Freshman Rep. Anne Stava-Murray (D-Naperville), recently removed references to a potential Democratic US Senate primary against Durbin from her campaign Facebook page. Her ActBlue page only references the Illinois House. I’ve asked her about this a few times, but have yet to receive a response. I’ll let you know if she does get back to me.
Will County GOP Board Member Mike Fricilone announced a congressional bid Tuesday, a move that could prevent a repeat of 2018, when an admitted Holocaust denier, anti-Semite and white supremacist was the Republican 3rd District nominee.
Fricilone, 64, who lives in Homer Glen, is in his third term on the board, where he is the minority leader.
While four Democrats are running in the March 2020 Illinois primary in the Democratic-tilting district now represented by Rep. Dan Lipinski, D-Ill., Fricilone is the first Republican to launch a bid. […]
Fricilone, a furniture salesman at Midwest Office Interiors in Woodridge, said he was not recruited to run by GOP officials. “It was my idea.” […]
“He’s got a pretty big fight on his hands,” Fricilone said. “And I see Dan starting to move toward that liberal side of the Democratic Party in some of the messages I’m hearing out of him for fear of losing to the Democratic Socialist Progressive person,” who he did not name.
Illinois Gov. J.B. Pritzker on June 6 signed a 2020 state budget that will cost $40.6 billion in general revenues, as much as $1.3 billion more than the state will bring in for the fiscal year that starts July 1.
The Illinois House and Senate passed the budget, Senate Bill 262, on bipartisan votes of 83-35 and 40-19. Despite public claims from both Republicans and Democrats, the 1,581-page spending plan is out of balance by between $574 million and $1.3 billion, depending on the optimism used in the revenue estimate.
Their “optimistic” baseline revenue forecast for Fiscal Year 2020 of $38.956 billion is only $120 million above the projected revenues for Fiscal Year 2019, after factoring in the new revenue enhancements. Seems to be a stretch.
The official revenue projection is $40.187 billion, which is $1.342 billion above the current fiscal year’s income. That FY20 projection includes $850 million in natural revenue growth, which is not specifically included in the Institute’s chart. [Actually, it is included.]
And their spending estimate of $40.6 billion is about $500 million higher than the official projection.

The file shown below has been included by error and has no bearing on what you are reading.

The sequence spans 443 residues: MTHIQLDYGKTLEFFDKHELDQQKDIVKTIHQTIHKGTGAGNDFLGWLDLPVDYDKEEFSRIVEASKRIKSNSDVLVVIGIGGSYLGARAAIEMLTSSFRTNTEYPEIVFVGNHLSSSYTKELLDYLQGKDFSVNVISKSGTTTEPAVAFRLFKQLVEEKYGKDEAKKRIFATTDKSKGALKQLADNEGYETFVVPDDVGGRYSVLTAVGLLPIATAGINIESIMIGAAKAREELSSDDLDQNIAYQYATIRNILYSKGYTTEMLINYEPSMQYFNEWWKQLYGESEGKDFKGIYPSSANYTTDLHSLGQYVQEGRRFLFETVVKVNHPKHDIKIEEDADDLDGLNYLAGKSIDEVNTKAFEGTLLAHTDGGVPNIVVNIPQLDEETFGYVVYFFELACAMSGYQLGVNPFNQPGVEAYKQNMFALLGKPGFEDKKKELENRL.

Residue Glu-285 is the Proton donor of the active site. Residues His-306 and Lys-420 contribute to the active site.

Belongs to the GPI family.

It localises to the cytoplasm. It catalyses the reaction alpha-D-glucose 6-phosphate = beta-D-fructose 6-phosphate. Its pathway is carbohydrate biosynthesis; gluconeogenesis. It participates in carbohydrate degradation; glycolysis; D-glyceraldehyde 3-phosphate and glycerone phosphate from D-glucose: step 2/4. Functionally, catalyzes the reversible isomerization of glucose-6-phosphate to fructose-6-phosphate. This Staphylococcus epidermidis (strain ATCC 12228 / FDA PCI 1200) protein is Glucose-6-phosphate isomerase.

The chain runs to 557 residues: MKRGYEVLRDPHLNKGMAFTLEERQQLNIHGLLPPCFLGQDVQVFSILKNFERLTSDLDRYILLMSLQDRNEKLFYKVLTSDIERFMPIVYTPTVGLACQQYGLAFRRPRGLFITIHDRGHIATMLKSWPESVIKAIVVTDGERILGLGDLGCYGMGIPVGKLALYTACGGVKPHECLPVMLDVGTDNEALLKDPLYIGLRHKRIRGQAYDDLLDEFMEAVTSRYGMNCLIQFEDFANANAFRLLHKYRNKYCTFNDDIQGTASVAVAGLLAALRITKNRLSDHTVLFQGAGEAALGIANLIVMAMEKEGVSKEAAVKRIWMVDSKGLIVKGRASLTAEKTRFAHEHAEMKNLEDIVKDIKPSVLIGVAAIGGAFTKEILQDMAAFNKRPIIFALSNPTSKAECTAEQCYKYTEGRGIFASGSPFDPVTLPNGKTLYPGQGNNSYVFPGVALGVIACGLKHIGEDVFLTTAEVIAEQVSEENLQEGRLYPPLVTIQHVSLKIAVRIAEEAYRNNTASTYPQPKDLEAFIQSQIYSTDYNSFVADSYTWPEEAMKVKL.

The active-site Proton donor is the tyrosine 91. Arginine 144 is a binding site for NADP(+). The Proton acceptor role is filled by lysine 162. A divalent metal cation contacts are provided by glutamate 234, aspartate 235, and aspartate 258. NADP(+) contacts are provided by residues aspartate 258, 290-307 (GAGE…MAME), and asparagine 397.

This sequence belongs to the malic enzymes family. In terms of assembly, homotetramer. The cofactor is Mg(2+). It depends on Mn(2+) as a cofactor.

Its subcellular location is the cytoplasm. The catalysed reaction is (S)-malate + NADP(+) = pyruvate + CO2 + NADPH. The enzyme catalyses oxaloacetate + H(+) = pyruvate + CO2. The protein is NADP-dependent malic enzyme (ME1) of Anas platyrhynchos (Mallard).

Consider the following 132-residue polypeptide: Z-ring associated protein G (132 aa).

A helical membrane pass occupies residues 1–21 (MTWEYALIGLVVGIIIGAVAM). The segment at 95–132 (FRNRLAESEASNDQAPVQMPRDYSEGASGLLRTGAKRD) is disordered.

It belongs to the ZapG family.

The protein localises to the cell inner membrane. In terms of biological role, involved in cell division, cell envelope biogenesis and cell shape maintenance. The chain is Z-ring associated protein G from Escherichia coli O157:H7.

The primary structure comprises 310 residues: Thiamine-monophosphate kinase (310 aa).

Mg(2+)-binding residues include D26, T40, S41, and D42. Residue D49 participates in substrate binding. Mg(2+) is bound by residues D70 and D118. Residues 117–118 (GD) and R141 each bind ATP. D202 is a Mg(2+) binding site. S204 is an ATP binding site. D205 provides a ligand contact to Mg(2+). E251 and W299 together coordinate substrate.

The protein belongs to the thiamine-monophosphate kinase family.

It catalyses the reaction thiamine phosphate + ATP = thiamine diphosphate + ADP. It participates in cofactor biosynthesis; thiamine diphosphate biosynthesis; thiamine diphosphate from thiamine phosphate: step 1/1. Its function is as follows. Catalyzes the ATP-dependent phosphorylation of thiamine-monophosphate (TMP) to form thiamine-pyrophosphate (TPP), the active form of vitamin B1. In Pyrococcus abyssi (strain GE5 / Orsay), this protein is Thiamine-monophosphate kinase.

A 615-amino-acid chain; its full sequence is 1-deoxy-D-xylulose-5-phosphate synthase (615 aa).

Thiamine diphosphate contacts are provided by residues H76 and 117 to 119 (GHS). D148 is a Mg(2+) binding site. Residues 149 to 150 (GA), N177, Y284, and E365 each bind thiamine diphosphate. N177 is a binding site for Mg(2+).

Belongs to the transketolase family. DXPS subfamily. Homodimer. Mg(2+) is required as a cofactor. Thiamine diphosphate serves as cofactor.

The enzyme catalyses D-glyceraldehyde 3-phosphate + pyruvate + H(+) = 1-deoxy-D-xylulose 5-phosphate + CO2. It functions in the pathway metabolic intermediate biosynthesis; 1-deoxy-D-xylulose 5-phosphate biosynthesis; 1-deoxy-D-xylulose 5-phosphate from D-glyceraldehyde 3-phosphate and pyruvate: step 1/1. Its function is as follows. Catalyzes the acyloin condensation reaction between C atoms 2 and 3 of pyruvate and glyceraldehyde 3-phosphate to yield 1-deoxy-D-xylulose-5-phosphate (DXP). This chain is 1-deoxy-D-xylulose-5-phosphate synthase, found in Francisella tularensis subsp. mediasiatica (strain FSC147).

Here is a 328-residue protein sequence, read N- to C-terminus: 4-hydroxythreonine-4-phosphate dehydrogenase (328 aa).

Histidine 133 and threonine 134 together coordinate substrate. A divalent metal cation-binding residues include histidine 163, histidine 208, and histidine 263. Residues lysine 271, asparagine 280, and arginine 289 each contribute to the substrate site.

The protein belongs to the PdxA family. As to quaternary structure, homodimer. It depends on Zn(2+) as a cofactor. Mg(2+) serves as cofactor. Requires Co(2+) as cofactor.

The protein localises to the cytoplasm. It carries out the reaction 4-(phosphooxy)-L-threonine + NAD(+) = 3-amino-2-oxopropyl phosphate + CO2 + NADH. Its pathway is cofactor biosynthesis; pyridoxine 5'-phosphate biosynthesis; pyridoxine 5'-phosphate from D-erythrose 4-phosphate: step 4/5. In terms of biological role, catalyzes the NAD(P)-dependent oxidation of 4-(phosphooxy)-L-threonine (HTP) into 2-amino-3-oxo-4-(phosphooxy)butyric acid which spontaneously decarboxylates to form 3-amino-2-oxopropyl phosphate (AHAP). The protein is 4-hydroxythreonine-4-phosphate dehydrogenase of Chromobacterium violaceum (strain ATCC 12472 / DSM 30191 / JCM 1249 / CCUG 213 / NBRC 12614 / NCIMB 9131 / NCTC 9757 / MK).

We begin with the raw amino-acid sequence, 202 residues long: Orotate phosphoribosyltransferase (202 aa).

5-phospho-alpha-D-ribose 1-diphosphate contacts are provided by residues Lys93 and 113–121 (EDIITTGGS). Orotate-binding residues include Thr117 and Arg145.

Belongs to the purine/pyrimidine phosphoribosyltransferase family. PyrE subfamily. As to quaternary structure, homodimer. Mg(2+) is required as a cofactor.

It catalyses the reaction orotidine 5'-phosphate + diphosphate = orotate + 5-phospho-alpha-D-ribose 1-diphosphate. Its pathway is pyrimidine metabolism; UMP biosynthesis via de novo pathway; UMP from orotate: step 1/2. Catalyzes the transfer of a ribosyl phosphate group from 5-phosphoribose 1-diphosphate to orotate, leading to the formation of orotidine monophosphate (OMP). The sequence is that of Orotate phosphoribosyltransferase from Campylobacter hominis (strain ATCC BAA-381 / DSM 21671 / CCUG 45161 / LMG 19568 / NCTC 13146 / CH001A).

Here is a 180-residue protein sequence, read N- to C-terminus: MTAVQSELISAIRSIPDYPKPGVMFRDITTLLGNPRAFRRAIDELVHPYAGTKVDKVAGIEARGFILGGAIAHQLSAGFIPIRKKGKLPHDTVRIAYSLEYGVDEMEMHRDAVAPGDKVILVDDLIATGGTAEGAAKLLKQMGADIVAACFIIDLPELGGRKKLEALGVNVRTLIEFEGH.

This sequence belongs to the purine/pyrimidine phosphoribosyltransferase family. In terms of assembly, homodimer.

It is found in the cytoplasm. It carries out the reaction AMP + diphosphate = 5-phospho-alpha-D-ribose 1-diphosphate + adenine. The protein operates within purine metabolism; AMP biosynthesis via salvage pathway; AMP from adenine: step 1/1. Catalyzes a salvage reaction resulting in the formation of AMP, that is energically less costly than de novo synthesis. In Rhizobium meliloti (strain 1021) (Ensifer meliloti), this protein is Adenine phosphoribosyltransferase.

Gov. J.B. Pritzker signed into law Wednesday the Reproductive Health Act, which supporters said will guarantee abortion rights in Illinois should the U.S. Supreme Court overturn Roe v. Wade.
Surrounded by dozens of lawmakers and abortion rights advocates, Pritzker signed the controversial legislation that he said will ensure that Illinois is “going to be there for women if they have to be refugees from other states.” […]
Pritzker said the law simply codifies what was already case law in the state through a series of court decisions over the years.
However, pro-life groups that oppose the law said it goes far beyond that and have labeled the law “the nation’s most extreme abortion expansion.” The Susan B. Anthony List said the bill “is so radical (lawmakers) even went out of their way to repeal the state’s ban on barbaric partial-birth abortions. Americans of every political persuasion are appalled by these attempts to expand abortion on demand through the moment of birth and even infanticide …”
Illinois’ partial birth abortion ban was put on hold by a US Supreme Court justice in 1999. The full US Supreme Court, however, upheld the federal partial birth abortion law in 2007. So, it’s still banned in Illinois regardless of the RHA.
The signing ceremony took place in the Grand Army of the Republic Hall at the Chicago Cultural Center, with walls bearing lists of Civil War battles. Pritzker and lead sponsor state Rep. Kelly Cassidy of Chicago both emphasized how this too was a pivotal battle on women’s rights.
Citing how Illinois just this week celebrated its centennial in ratifying the 19th Amendment granting women the right to vote, Pritzker said, “Today, Illinois is making history again.
“When I became governor,” he added, “I promised Illinois would become a national leader in protecting reproductive rights. And with the signing of the Reproductive Health Act, I’m keeping that promise.” […]
Pritzker pointed to Georgia, Alabama, Ohio, Louisiana, Missouri, Mississippi, and Indiana, all of which have recently passed “near-complete bans on access to abortion,” he said, adding, “Abortion bans don’t ban abortion. They just endanger women — and none more than rural women, poor women, young women, and women of color. It’s wrong, and here in Illinois we reject it.”
Under the legislation, gone is a provision for spousal consent or waiting periods. And soon, the next target will be to end parental notifications to parents of minor children, all but assuring an increase in abortions.
Spousal notification was ruled unconstitutional back in 1992.
State Rep. Chris Welch (D-Hillside), who sponsored the House version of the repeal bill, HB 2467, also told The Daily Line that focusing on the RHA this year was about the time crunch lawmakers faced.